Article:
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6 Common Interview Blunders Hiring Managers Make: Part II

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Continuing from last week’s post, today we discuss three more interviewer blunders that can have a negative effect on your employment campaign.

4. Testing or Stressing Out Your Candidate

Some hiring managers make the mistake of attempting to simulate stressful on-the-job situations during the interview. While a few candidates might rise to the challenge, there is no real evidence that the way a person handles stress during an interview will accurately predict how they’ll react at work. You might end up sending them running for the hills (or their moms) quicker than you can learn something about their performance.

Blunder Prevention:

Instigating an adrenaline-based performance during an interview is difficult and probably better implemented by the military or a professional sports team. Besides, the best way to predict future performance is to analyze their past behavior. Ask them about stressful situations they’ve handled and follow up to pinpoint the specific ways they reacted. In general, you should always opt to make your guest feel comfortable, not stressed. Build rapport throughout the interview by finding common interests and showing interest in their answers. The more comfortable they feel in your office the more likely you are to get an honest answer and a clear judgment of their working style.

5. Asking the Wrong Questions

Isn’t every question a good question? Maybe in school but for interviews, no. To start with, certain information is protected by equal opportunity laws and you will want to make sure you aren’t asking anything that could have legal implications. Use this guide to make sure your inquiries are lawful and to avoid a problem. Secondly, close-ended or leading questions won’t grant you genuine answers. Never allow a “yes” or “no” answer to suffice. Thirdly, while the 10 most common interview questions will give you a solid foundation, you should always strive to come up with questions of your own. Catering your questions to the job skills you’re looking for will garner responses that are more helpful for your decision.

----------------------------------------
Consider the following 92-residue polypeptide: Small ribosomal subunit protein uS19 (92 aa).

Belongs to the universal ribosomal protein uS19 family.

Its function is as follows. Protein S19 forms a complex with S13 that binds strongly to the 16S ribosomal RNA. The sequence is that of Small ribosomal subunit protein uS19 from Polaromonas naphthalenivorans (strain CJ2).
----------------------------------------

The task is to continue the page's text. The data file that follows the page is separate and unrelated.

Blunder Prevention:

Ask open-ended questions that prompt them to explain experiences, skills, and knowledge they’ve gained at work. Don’t lead them to recite the answer you’re looking for by hinting at it in the question. This means instead of asking, “You know how to use Outlook, right?” ask them what computer skills they have or what software they’ve used at work. Use common questions as a guide or as ice-breakers but don’t be afraid to go off script. A good candidate will prepare for common questions and knock them out of the park. A great candidate will also answer the unique questions you come up with in ways that satisfy the job requirements. Also, avoid the hypothetical situations and ask follow-up questions about past experiences. The way someone tells a story can speak volumes more than a pre-rehearsed answer.

6. Not Being Clear and Honest

A lot of hiring managers will try to sell less-than-desirable positions or certain unsavory aspects of the job in order to secure an employee quickly. This could mean that you play up the perks of working at your company, downplay the long hours or tedious work, or gush about future ventures. While you could succeed in signing an above-average employee, their interest will fade once they find out the truth, and employing someone under false pretenses is never good for business.

Blunder Prevention:

Be honest about the position and transparent during the interview process. If you clearly convey what the expectations are, glamorous or not, you’ll be less likely to have misunderstandings down the road. This also applies to company culture. Don’t sell the office like Google’s headquarters if it’s really more akin to a corporate call center. On the other hand, if you truly are excited about your company, be careful not to delve too deeply into future endeavours. Mentioning the “chance” that something will happen often translates as a definite possibility during the interview and can set up false expectations. If your proposed business venture doesn’t come through, you might end up with a disillusioned and unmotivated employee.

Have you had a bad experience with a clueless hiring manager? Let us know if we missed any big blunders and share your experiences in the comments section below!

 

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